From tiny beginnings, the first Model T automobile rolled off the assembly line on October 1, 1908 and see the changes the auto industry has brought to the world. Henry Ford is widely credited with the creation of the American middle class, something that propelled America far ahead of its competitors. Today, the world’s auto industry is also a multi-trillion dollar business, yet everyone thought old Henry was a bit of a dreamer.

King George VI united the modern Commonwealth of Nations under the banner, “Leaders agree that Commonwealth members are free and equal members of the Commonwealth of Nations, freely co-operating in the pursuit of peace, liberty and progress.” The Commonwealth now have 53 members with a total population of over 2.5 billion citizens and ranks near the United States, China, or Japan in GDP and PPP.

Steve Jobs created a company that in relatively few years became a trillion-dollar company, designing a computer operating system that was ahead of his competitors, and designed an astonishing number of world-class products, services and apps that allowed users capabilities they’d never imagined.

All of these great advances slipped completely under the radar at the time of their creation. Governments, industry, and citizens were completely oblivious as to what would follow.

The first flight at Kitty Hawk was seen as a sort of carnival ride item that made you wish you’d live long enough to see it come to your hometown, while Henry Ford famously said, “If I had asked people what they wanted, they would have said faster horses.” Yes, Henry was that far ahead of his contemporaries.

The point is, all these advances and others haven’t stopped at any time during the 20th century — technological advances are happening right now, right under our noses, just as in the time of Henry Ford — and the next Steve Jobs or Henry Ford aren’t going to stop and wait a few years for the UK and the EU to get their Brexit act together.

For all we know, the next trillion-dollar company or multi-trillion dollar industry might be deciding (this week!) where to set-up their ground-breaking operation and such entrepreneurs are likely to avoid regions of the world where economic instability appears or where regulations aren’t finalized. Dragging-out Brexit = European instability.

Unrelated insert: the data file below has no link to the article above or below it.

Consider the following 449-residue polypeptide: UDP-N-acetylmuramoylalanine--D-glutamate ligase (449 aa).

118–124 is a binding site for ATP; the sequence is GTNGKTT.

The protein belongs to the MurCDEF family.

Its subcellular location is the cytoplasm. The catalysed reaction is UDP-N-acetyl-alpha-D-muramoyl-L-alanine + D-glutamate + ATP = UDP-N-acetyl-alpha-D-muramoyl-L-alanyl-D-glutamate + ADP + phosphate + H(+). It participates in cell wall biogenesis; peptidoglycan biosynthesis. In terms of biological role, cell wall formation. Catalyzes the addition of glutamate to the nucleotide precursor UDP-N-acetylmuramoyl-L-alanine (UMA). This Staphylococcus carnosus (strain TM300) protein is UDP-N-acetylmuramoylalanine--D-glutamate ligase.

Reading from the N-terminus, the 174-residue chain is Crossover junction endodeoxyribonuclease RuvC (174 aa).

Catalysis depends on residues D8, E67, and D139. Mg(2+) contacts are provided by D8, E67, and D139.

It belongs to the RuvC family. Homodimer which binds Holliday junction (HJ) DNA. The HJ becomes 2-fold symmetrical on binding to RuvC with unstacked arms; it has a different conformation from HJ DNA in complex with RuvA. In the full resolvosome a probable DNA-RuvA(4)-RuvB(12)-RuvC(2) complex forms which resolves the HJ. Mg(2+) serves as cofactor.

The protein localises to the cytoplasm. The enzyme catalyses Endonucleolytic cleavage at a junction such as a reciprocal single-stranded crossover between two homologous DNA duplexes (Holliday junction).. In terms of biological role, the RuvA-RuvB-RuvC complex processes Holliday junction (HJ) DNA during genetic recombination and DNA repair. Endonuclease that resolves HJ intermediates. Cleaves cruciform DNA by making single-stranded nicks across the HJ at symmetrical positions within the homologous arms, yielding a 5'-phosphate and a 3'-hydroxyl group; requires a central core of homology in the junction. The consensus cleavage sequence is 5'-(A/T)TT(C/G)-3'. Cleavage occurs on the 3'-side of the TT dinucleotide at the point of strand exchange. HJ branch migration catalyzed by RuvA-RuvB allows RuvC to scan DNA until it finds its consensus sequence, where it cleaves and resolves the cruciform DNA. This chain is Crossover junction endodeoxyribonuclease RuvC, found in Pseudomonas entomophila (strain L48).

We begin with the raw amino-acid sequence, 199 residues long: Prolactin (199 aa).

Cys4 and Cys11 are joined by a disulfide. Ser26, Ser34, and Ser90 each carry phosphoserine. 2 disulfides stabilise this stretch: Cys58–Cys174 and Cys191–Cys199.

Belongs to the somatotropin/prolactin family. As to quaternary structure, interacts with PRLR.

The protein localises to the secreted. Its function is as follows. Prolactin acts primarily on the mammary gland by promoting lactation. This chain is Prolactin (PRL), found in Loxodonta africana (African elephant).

It’s not against the UK or the EU… it’s against both.

Both will suffer if a stabilized economy and a finalized regulatory environment are seen to be ‘aspirational’ — which is a word entrepreneurs sometimes encounter in developing nations.


Missed Opportunities?

UK and EU leaders should rethink their negotiating ‘strategy’ and factor-in the potential for losing the next start-up, disruptive technology, or multi-trillion dollar industry to a different region of the world, whenever they next meet to discuss Brexit.

Imagine if Europe would’ve ‘had it’s act together’ in previous decades… perhaps Thomas Edison, George Eastman, Orville and Wilbur Wright, Henry Ford or Steve Jobs would’ve started their businesses in Europe instead of America.

Put that in your pipe and smoke it, negotiators.

With financing and instant communications available almost everywhere, the global playing field has levelled since the 19th century, so ‘ease of doing business’ and ‘a transparent regulatory environment’ can make all the difference when today’s entrepreneurs meet to choose a location for the next trillion-dollar business.

We’ll soon know if any of this registers with British and European leaders…

 


2 Comments